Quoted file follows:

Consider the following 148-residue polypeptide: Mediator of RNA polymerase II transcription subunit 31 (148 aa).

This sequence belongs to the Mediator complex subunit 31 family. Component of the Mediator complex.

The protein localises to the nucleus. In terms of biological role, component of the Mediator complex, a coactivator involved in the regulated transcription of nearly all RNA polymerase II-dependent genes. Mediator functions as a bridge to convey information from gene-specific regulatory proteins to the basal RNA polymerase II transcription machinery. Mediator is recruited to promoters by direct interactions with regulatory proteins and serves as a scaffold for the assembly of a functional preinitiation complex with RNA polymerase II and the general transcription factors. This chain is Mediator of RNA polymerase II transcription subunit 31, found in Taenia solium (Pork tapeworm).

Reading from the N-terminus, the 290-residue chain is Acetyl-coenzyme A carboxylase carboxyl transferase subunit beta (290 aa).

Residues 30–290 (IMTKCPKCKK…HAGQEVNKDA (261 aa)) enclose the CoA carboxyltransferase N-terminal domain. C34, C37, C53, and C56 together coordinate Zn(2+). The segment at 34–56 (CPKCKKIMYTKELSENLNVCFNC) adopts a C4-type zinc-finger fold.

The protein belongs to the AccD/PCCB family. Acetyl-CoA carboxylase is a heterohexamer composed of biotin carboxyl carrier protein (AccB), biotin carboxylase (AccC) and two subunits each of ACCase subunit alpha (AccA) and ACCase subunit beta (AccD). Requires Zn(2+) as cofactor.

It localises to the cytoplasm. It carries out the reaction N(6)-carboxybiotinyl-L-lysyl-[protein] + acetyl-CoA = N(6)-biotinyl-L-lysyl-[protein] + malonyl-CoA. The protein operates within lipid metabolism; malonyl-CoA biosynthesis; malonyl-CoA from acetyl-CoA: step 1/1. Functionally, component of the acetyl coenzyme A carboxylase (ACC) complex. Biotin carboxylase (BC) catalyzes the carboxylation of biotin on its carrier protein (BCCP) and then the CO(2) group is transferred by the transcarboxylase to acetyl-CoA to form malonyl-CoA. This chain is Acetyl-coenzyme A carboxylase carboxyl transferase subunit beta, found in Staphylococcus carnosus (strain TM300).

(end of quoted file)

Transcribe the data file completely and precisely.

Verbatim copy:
Consider the following 148-residue polypeptide: Mediator of RNA polymerase II transcription subunit 31 (148 aa).

This sequence belongs to the Mediator complex subunit 31 family. Component of the Mediator complex.

The protein localises to the nucleus. In terms of biological role, component of the Mediator complex, a coactivator involved in the regulated transcription of nearly all RNA polymerase II-dependent genes. Mediator functions as a bridge to convey information from gene-specific regulatory proteins to the basal RNA polymerase II transcription machinery. Mediator is recruited to promoters by direct interactions with regulatory proteins and serves as a scaffold for the assembly of a functional preinitiation complex with RNA polymerase II and the general transcription factors. This chain is Mediator of RNA polymerase II transcription subunit 31, found in Taenia solium (Pork tapeworm).

Reading from the N-terminus, the 290-residue chain is Acetyl-coenzyme A carboxylase carboxyl transferase subunit beta (290 aa).

Residues 30–290 (IMTKCPKCKK…HAGQEVNKDA (261 aa)) enclose the CoA carboxyltransferase N-terminal domain. C34, C37, C53, and C56 together coordinate Zn(2+). The segment at 34–56 (CPKCKKIMYTKELSENLNVCFNC) adopts a C4-type zinc-finger fold.

The protein belongs to the AccD/PCCB family. Acetyl-CoA carboxylase is a heterohexamer composed of biotin carboxyl carrier protein (AccB), biotin carboxylase (AccC) and two subunits each of ACCase subunit alpha (AccA) and ACCase subunit beta (AccD). Requires Zn(2+) as cofactor.

It localises to the cytoplasm. It carries out the reaction N(6)-carboxybiotinyl-L-lysyl-[protein] + acetyl-CoA = N(6)-biotinyl-L-lysyl-[protein] + malonyl-CoA. The protein operates within lipid metabolism; malonyl-CoA biosynthesis; malonyl-CoA from acetyl-CoA: step 1/1. Functionally, component of the acetyl coenzyme A carboxylase (ACC) complex. Biotin carboxylase (BC) catalyzes the carboxylation of biotin on its carrier protein (BCCP) and then the CO(2) group is transferred by the transcarboxylase to acetyl-CoA to form malonyl-CoA. This chain is Acetyl-coenzyme A carboxylase carboxyl transferase subunit beta, found in Staphylococcus carnosus (strain TM300).